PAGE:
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rebellion is food
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It’s Spring! World events are monstrous, yet Spring makes us feel like we might be able to do something, have some effect, after all.

In portentious and uncanny ways, people around my age feel the stirring of Spring 1970, proud of the campus demonstrations generated by today’s brave students without what Col. Lawrence Wilkerson termed the “Damacles Sword” of the Draft, and also cognizant of the subsequent return of the DNC to Chicago in August - anxious in both cases that history will not repeat itself.

We feel called to join the fight, yet we're constrained from fighting that which we depend on. The kids will go home for the summer; the tents will fold and the campus meadows will be fertilized and mown. How can we be effective? 

"Where is your water? Know your garden."

~A Hopi Elder Speaks

Everyone can build or share a "lifeboat" if they're serious about becoming dangerously self-sufficient -  fundamentally independent of the system and somewhat of a threat to it. We begin by securing food and water, by ourselves, then by sharing this work with others. Spring is Nature's time for planting. Commendations to those who’ve already started edibles' seeds, planted edibles' starts!  For the rest of us, we'll begin first on our own because it's late Spring and we must plant now as Nature will not wait for us to form a committee, and our next opportunity to plant will be a year from now.  (For our friends in the Southern Hemisphere, it's "last chance" for collecting seeds for next season.)

Beginning on our own now also means we'll have "something to bring to the table" as we find those people with whom to share our garden's bounty of experiences as well as food, and later, our garden's seeds. These connections may well develop gradually, as we've all been separated over the past few years ('20 - '23), but they will happen because gardeners love to talk about their gardens.

Plant now!

Now! Now is the time to start. It’s not too late and it’s not difficult. Doing so can feel monumental. Having done so feels incredibly free and empowering.

First, you’ll need good “potting” soil, fortunately still available at garden centers. Compost is fabulous if you’ve got it or can get it from a friend or at a garden center.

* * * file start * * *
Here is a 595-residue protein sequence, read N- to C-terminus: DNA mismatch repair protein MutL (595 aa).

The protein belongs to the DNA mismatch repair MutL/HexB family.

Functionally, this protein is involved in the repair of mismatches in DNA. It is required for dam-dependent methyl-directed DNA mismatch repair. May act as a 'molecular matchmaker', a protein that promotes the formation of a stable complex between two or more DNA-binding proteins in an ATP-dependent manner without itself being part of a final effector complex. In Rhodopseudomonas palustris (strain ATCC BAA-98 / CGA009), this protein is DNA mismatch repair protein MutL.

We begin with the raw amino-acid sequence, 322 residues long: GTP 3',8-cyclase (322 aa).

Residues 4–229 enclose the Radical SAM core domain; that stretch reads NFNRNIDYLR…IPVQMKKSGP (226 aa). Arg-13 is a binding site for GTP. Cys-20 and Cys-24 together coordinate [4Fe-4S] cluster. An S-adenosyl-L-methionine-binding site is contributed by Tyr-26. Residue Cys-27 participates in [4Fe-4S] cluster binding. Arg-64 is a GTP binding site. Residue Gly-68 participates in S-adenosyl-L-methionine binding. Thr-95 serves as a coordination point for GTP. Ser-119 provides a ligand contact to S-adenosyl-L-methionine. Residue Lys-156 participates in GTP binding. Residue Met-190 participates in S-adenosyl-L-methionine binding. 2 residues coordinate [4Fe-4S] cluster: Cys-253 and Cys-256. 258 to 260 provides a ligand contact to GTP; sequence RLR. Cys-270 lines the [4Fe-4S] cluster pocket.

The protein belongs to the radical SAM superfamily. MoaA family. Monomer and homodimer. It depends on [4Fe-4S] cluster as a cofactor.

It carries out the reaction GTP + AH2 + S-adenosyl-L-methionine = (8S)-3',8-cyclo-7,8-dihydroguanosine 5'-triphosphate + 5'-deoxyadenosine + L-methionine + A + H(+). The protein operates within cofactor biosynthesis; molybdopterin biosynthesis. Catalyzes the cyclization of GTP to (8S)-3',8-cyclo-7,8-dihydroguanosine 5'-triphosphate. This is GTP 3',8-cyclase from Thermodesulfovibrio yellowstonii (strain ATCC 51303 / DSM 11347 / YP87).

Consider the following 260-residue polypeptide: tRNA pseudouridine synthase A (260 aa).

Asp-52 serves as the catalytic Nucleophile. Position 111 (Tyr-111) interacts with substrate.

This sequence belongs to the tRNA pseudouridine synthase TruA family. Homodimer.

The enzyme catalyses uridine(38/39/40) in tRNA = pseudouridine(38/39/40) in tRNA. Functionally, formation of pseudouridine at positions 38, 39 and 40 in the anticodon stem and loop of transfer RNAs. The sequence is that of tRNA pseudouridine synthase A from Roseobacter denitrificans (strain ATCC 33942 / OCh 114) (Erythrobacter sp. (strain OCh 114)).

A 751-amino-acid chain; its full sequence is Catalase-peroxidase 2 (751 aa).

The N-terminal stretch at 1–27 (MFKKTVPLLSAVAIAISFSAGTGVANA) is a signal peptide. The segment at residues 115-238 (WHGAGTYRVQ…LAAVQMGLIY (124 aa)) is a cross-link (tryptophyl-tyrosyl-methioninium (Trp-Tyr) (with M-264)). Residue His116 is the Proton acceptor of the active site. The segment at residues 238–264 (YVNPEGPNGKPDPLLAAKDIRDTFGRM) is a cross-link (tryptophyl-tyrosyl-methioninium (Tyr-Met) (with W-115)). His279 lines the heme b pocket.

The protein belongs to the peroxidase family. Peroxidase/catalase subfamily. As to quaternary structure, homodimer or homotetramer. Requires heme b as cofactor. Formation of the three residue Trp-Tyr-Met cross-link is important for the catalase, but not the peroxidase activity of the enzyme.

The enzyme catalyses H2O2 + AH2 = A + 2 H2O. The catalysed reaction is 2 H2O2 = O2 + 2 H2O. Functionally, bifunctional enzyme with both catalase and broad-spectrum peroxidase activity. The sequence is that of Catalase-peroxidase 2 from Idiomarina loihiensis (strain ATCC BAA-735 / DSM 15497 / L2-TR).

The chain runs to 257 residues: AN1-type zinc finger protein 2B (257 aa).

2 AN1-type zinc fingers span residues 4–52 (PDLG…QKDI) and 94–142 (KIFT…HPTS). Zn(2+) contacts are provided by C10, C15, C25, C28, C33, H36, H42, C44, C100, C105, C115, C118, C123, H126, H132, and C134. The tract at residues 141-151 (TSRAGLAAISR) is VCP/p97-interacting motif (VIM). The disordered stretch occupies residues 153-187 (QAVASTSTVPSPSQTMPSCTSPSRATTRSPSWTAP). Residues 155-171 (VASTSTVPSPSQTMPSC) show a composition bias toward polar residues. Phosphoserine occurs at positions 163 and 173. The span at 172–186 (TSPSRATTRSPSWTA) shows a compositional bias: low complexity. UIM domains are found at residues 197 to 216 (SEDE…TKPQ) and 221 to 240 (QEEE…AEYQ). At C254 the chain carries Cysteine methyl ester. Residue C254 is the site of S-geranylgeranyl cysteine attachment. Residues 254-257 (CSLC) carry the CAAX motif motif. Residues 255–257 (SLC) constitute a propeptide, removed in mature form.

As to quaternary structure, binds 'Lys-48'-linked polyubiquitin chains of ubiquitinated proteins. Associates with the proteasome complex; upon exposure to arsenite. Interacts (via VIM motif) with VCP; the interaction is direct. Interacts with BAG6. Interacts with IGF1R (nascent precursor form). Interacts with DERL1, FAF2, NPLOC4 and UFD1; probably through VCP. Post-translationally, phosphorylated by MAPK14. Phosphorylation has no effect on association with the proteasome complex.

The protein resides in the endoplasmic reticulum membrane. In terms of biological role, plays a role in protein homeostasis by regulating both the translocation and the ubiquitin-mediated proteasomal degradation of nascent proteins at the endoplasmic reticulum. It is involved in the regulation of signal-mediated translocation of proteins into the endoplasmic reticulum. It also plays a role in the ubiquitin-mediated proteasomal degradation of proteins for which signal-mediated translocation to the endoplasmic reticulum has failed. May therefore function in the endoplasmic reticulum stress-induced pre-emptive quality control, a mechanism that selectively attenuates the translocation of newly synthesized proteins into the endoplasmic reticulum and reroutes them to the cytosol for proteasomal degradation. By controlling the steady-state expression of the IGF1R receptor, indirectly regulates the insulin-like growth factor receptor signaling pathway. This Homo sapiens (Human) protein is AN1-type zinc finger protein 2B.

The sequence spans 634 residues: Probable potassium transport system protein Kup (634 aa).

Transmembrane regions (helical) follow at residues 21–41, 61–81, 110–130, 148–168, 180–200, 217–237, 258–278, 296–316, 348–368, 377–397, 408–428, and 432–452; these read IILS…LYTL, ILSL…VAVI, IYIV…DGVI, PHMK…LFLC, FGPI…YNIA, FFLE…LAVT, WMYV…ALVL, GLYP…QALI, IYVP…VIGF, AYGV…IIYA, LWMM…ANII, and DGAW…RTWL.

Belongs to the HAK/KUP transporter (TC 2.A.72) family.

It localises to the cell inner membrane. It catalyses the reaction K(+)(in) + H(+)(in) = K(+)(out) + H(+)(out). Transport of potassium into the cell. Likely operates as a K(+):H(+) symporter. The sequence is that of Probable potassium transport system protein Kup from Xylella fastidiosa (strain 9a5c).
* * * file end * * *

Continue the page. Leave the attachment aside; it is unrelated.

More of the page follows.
Start with starts; it’s too late for seeds. Ask gardeners you know whether they have any starts left over that they didn’t have room to plant. Squash and potatoes are perfect and they are somewhat likely to be among the “I’ve got too many starts” group.  You can still buy starts at garden centers. And, both are high on the “bang for the buck” scale: the food yield is large for the effort and space invested and they are hardy plants, not too fussy.

Important: Be sure to check with your local Extension service or garden center for which types of potatoes grow best in your area and which keep longest into winter. And, learn your planting zone; it saves time and trouble.

Plant your potatoes first.

Potatoes in bloom- Image: TLA garden

This guy’s enthusiasm is as great as his information: https://www.youtube.com/watch?v=A6zhvmVuPZc

Here’s an article, if you prefer reading to video: https://www.hgtv.com/outdoors/flowers-and-plants/vegetables/how-to-plant-and-grow-potatoes

There is a wealth of more information online.

Then, after the potatoes, plant squash!

After your potatoes are in, plant squash!  Helpful video: https://www.youtube.com/watch?v=PnjaqQZZAJM  People often have “extra squash” so, again, ask friends for starts before you buy. Grow both summer and winter varieties if you plan to eat in both summer and winter. 😉  Summer squash is for summer eating and canning/freezing; winter squash will store long into winter.  Squash appears to grow everywhere, but pests vary from area to area so that's worth checking out with the garden center or Extension service.


Squash in bloom - Image: TLA garden

Again:  Why are you doing this?

Why have we all heard the phrase "peasant revolt"?  Because peasants have land and food and can revolt. The early 20th Century saw more and more people moving from farms to cities until, by the end of WWII, only about 15% of Americans lived or worked on farms. Significantly, this movement parallels the gradual change from media referring to people as “citizens” to referring to people as “consumers” and preaching, even prosecuting, the "evils" of "socialism", "collectivism", "communism" or any other form of people working together. Yet why did our religions teach us it is the right way of life?  To the system we live under, people dependent on a paycheck for everything - particularly a corporate paycheck - are people who can be led and controlled, while people with even some degree of self-sufficiency are dangerous. 

The best way to resist is not to need those we're resisting for the food and water that keep us alive.  "The only winning move is not to play."

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